(4) Being with Difficult Emotions* –Isolation is not natural for human beings. Just being alone with ourselves for an extended period of time usually brings up challenging emotions. Labeling what we’re feeling while we’re feeling it calms the body, finding the emotion in the body anchors the experience, and responding to ourselves with compassion is the connection we’ve probably needed all along.

(5) Soles of the Feet – This practice anchors our awareness in the present moment when we feel emotionally overwhelmed.  The pandemic can be re-traumatizing for some people, for example, if feeling all alone or unsafe triggers traumatic memories. When we feel overwhelmed, it may be helpful to anchor our awareness in the sensations of our feet on the floor. We can redirect our attention away from our thoughts to the point of contact between our body and the earth, helping to ground and settle ourselves.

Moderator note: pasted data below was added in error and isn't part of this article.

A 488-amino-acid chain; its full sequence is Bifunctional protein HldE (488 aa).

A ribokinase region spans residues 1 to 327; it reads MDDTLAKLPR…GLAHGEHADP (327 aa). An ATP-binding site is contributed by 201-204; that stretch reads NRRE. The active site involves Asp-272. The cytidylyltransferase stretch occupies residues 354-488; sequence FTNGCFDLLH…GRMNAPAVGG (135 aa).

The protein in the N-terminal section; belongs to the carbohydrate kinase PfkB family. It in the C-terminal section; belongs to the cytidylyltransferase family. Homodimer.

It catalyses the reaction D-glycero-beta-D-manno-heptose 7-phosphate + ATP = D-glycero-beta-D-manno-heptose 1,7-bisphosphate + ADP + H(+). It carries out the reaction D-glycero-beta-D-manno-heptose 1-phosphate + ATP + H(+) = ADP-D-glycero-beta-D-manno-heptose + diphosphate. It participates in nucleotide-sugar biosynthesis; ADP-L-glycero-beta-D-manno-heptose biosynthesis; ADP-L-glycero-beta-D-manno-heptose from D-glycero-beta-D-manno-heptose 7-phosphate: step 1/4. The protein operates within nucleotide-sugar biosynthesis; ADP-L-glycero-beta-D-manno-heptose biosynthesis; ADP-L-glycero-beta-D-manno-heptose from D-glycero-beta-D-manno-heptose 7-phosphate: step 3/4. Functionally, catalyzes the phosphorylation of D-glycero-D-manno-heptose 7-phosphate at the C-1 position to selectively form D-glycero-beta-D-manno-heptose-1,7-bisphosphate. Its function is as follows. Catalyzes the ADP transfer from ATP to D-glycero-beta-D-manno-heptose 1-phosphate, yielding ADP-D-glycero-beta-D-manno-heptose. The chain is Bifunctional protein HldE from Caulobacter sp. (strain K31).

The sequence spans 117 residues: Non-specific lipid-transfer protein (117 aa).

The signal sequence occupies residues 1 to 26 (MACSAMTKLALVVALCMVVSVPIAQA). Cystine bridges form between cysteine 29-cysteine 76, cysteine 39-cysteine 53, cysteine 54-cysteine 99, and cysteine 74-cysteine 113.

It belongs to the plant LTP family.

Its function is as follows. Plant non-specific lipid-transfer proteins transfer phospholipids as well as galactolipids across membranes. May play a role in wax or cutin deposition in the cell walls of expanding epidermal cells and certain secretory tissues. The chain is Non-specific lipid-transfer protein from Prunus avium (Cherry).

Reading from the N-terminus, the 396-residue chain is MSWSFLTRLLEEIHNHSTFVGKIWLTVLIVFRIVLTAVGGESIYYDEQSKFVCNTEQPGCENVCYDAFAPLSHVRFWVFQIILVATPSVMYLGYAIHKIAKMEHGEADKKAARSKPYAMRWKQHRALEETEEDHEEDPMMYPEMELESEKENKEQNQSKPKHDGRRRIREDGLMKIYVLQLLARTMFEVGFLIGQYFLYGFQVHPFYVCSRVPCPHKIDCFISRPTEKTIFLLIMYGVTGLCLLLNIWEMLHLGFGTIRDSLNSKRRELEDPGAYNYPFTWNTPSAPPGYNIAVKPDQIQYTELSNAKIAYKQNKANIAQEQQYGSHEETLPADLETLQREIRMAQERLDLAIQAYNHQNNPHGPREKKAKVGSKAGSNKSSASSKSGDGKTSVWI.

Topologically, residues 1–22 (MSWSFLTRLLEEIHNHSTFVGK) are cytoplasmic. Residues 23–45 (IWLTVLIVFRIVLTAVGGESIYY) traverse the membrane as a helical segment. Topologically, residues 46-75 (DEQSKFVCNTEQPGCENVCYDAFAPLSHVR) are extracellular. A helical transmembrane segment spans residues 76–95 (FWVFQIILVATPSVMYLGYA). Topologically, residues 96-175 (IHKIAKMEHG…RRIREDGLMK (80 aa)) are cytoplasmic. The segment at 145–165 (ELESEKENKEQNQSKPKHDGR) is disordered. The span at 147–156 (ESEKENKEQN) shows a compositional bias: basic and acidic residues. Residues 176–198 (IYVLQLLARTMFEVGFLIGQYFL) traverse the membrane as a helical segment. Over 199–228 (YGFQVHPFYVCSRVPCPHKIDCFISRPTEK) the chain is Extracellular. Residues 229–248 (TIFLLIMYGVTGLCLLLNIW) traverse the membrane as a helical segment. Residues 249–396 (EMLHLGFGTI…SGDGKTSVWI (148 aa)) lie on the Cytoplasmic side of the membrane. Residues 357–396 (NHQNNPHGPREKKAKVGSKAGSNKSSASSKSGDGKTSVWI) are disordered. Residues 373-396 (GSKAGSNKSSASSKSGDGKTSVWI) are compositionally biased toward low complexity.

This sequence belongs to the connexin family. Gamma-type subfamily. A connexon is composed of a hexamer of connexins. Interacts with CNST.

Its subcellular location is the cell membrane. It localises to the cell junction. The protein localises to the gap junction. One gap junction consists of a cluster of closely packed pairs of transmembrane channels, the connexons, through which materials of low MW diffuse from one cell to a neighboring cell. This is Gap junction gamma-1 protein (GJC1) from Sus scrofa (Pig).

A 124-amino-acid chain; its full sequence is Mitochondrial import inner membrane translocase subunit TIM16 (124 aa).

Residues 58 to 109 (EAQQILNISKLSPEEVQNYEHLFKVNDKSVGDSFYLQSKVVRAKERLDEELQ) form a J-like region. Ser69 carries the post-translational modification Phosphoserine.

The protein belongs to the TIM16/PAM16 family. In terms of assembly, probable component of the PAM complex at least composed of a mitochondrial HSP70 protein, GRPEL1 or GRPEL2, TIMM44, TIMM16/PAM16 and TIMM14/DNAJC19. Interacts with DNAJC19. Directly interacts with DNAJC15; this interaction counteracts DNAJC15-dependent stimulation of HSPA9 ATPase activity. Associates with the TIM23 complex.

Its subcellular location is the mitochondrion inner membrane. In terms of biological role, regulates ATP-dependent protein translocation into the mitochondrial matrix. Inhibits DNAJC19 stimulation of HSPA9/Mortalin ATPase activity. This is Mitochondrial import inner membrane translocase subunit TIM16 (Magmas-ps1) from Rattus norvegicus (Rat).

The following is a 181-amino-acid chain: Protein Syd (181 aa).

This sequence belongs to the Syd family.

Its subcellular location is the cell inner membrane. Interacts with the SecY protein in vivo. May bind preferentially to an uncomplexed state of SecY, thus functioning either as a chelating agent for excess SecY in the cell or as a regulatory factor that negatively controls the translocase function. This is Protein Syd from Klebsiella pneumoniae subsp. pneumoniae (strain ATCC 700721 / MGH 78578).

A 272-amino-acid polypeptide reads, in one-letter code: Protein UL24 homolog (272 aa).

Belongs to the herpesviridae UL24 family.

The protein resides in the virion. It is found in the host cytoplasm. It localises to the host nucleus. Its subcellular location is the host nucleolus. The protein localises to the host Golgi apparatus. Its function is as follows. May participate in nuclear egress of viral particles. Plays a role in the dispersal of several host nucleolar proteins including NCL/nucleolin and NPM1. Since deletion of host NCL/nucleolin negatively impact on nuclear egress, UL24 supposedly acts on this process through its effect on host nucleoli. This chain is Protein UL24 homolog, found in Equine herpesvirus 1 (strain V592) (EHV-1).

(6) Affectionate Breathing* – Another helpful practice for helping to ground ourselves when we feel overwhelmed is tuning in to the soothing rhythm of the breath. We can allow ourselves to be caressed by the gentle internal rocking motion of the breath in a way that is calming and soothing.

(7) Self-Compassion in Daily Life – We don’t need to practice meditation to experience self-compassion.  Simply asking ourselves, “How do I care for myself already?” is a self-compassionate act, and actually doing something nice for oneself is even better. For example, when we’re sequestered in our homes, we can still listen to music, dance, read a book, Skype with friends, or play games with family members.

(8) Compassionate Body Scan* – When we find ourselves scanning for signs of the coronavirus in our own bodies, the body begins to feel like an alien and we need to befriend it. We also need to remain friends with our bodies when they are stricken with the virus because the body is doing the best it can and it needs our support. The Compassionate Body Scan is a way to become more intimate and comfortable with our bodies no matter what condition we may be in.